DALLAS-FORT WORTH (CBSDFW.COM) - With another night of frigid temperatures, city leaders across the Metroplex sent out out warnings.
"We have never had as serious of a situation with our power grid as we have right now," said Dallas County Judge Clay Jenkins.
"These blackouts are no longer rolling blackouts," said Fort Worth Mayor Betsy Price in a video on Facebook. "They are continued and sustained in many places and may be for some time to come."
The dangerous cold leading is leading to higher call volumes at MedStar.
As of Monday night, 34 patients have been treated for hypothermia and 13 were taken to the hospital.
"What we're seeing is a large number of hypothermia calls not because people are outside, but because they're home but have no electricity and have no heat," said Matt Zavadsky with MedStar.
Oncor said it is working to get the lights back on, especially with another round of winter weather on the way, but the demand on the system is taking a toll.
"It's two separate power emergencies," said Oncor spokesperson Kerri Dunn. "On one hand we have the winter storm we have those weather impacts, So for that we've been prepositioning our crews and our resources."
Dunn said the other problem is supply and demand.
"Our focus for that, although very challenging for our customers and for our personnel that are working it, is ultimately to help preserve the integrity of the electric grid."
Oncor has tried to move around the outages, but the grid is under such strain that they can't.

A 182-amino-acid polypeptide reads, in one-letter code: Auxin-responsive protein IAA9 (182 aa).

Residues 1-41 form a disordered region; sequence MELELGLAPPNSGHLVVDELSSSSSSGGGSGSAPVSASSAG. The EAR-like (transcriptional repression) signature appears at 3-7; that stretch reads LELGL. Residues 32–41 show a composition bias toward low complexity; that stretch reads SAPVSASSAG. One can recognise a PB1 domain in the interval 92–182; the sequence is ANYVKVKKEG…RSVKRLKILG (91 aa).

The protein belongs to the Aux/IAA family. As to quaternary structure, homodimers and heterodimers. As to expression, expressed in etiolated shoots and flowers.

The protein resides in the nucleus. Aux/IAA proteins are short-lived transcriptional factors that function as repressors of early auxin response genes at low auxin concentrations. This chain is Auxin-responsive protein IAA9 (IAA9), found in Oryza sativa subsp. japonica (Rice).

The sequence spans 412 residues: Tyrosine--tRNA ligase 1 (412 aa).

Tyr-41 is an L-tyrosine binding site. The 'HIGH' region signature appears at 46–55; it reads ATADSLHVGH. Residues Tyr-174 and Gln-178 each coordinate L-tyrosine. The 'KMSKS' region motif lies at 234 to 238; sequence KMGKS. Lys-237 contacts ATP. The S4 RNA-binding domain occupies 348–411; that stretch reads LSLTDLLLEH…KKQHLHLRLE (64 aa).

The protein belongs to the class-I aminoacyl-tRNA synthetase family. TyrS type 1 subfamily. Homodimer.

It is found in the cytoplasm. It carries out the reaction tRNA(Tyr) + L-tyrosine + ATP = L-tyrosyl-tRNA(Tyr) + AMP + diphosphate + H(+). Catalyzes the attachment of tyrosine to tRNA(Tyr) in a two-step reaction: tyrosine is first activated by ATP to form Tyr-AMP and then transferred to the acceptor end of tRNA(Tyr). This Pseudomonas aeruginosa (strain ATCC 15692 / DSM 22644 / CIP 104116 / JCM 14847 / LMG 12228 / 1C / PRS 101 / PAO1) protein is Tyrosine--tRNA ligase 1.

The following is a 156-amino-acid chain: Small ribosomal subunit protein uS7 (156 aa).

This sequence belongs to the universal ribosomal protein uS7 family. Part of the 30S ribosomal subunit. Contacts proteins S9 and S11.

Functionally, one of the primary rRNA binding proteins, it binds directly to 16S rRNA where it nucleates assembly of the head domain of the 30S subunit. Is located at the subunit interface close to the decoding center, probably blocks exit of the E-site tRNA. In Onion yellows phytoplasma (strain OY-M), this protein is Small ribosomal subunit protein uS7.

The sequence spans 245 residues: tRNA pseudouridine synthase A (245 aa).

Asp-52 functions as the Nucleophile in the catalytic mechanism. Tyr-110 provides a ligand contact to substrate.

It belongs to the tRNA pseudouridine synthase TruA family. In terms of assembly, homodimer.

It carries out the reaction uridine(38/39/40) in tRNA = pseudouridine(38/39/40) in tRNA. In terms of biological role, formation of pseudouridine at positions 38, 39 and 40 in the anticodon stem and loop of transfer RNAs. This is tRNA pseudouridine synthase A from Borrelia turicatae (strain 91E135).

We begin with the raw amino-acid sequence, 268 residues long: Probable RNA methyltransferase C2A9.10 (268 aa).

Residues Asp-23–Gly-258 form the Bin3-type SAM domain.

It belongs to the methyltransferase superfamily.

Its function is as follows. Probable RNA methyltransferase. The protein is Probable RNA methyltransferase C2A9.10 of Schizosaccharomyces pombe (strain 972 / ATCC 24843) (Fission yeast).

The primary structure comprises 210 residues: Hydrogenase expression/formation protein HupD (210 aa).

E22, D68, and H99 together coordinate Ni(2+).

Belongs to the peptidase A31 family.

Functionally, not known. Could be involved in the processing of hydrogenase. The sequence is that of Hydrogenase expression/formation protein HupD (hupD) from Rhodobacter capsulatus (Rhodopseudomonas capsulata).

For now, they are asking everyone who has power to try to keep their temperature at 68 degrees to lessen the load.
As for why some people have experienced long outages and others none, Oncor said that has to do with how the system is set up.
The rolling outages are designed so that hospitals and critical infrastructure won't be affected.
So, if you're on a power line that also supplies power to a hospital, you likely won't see your lights go out.
Dallas Mayor Eric Johnson tweeted about his displeasure with the situation Monday night, saying, "I have been as frustrated as everyone else today. I know this has been extraordinarily difficult. These power outages are unacceptable, and ERCOT needs to answer for them."
Meantime, across the Metroplex, emergency warming shelters have opened up.
In Dallas, at the Kay Bailey Hutchison Convention Center, 24-hour intake will be available through Wednesday at noon.
However, this is not an overnight shelter and cots will not be provided.
Those using the emergency shelter are asked to bring their own meals.
The city will provide water, coffee, light snacks, tables and chairs.
Wayne Switzer of Hurst, who lost power early Monday morning, said he was out knocking on doors and seeing if any of his neighbor need a ride to a nearby warming shelter where he plans to spend the night.
"I'm going to keep my battery charged, conserve my communication ability.. and see when the power comes on," he said.
He said at this point when that will happen is anyone's guess.
Erin Jones contributed to this report.
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